[Haskell-cafe] Re: New slogan... (A long speculation)
ok at cs.otago.ac.nz
Wed Oct 10 18:05:10 EDT 2007
On 10 Oct 2007, at 12:49 pm, jerzy.karczmarczuk at info.unicaen.fr wrote:
> No, I am sorry, I know a little bit "R". This is not a functional
> There is some laziness (which looks a bit like macro-processing),
There is no macro processing in R (or S).
> The manual speaks about promises and about forcing them. But, at
> the same
> time we read that the call by value IS the protocol.
That is a misreading. Paragraph 2 of 4.3.3 says
The semantics of invoking a function in R argument are
But that is NOT to be read as "strict", but as contrasting with
"call-by-reference". The very next paragraph makes this clear:
R has a form of lazy evaluation of function arguments.
Arguments are not evaluated until needed. It is important
to realise that i some cases the argument will never be
A promise is forced when its value is needed.
"Promises" in R are part of the underlying implementation; they are
not (as in Scheme) a data type that the programmer can ever see or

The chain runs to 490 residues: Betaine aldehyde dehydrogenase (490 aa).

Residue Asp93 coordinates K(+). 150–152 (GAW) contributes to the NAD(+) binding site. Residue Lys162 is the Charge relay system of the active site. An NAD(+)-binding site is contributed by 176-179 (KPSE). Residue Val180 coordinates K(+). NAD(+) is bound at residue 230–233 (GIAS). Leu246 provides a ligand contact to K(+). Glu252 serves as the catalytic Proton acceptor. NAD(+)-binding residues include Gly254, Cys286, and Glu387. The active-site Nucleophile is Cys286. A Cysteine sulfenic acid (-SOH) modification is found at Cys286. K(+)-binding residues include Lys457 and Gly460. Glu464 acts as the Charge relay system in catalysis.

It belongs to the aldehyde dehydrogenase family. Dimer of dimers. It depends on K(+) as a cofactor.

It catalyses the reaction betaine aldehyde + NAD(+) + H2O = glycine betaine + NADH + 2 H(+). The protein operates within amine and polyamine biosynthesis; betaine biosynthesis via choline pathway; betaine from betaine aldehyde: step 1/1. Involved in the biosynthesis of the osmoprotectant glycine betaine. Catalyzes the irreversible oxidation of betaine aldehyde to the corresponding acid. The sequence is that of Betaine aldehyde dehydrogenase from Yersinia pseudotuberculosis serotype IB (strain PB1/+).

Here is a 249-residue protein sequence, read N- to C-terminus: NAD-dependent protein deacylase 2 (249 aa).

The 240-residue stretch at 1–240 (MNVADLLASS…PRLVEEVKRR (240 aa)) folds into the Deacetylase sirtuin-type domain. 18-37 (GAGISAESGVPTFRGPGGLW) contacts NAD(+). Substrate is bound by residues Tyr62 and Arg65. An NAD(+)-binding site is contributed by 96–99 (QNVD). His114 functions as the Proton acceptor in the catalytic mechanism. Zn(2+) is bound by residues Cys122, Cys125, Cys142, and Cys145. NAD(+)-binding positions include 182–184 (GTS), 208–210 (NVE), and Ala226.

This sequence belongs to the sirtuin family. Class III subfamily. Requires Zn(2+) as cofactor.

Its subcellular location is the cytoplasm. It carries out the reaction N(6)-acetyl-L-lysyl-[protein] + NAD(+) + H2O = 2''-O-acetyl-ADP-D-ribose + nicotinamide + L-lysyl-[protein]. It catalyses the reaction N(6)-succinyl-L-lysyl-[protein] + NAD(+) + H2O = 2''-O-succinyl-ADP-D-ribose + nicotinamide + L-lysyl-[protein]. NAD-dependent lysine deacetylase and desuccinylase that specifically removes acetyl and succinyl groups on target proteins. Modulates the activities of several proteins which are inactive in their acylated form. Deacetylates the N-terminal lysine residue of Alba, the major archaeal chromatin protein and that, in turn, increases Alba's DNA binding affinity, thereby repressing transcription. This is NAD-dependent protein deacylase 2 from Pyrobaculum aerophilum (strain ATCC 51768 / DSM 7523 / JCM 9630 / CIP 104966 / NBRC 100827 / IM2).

deal with. They are, in fact, just the same as unevaluated arguments
> And the language is
> impure, with reassignments.
You were happy enough with Scheme. And you didn't say that there were
no *pure* lazy dynamically typed languages, only that there were no
lazy dynamically typed languages. If you think of R as a lazy and
somewhat purer Scheme with lots of number-crunching support and C-like
syntax, you won't go far wrong.
> I don't see how to make co-inductive
> constructions, infinite streams, etc. (Perhaps I didn't hard
I don't know what co-inductive constructions are.
At first sight it looks to be very easy to make infinite streams in R,
but it isn't, for an interesting reason. R doesn't evaluate function
*arguments*, but it does fully evaluate function *results*, so that
returning something that hasn't been fully evaluated requires you to
return a function. Fortunately, R is a higher order language (S isn't)
so any stream implementation in Scheme has a natural analogue in R.
Can we agree that the existence of R shows that a practically useful
programming language with dynamic typing and lazy argument evaluation
is possible, and that it isn't quite what you had in mind because it
evaluates function results in full?
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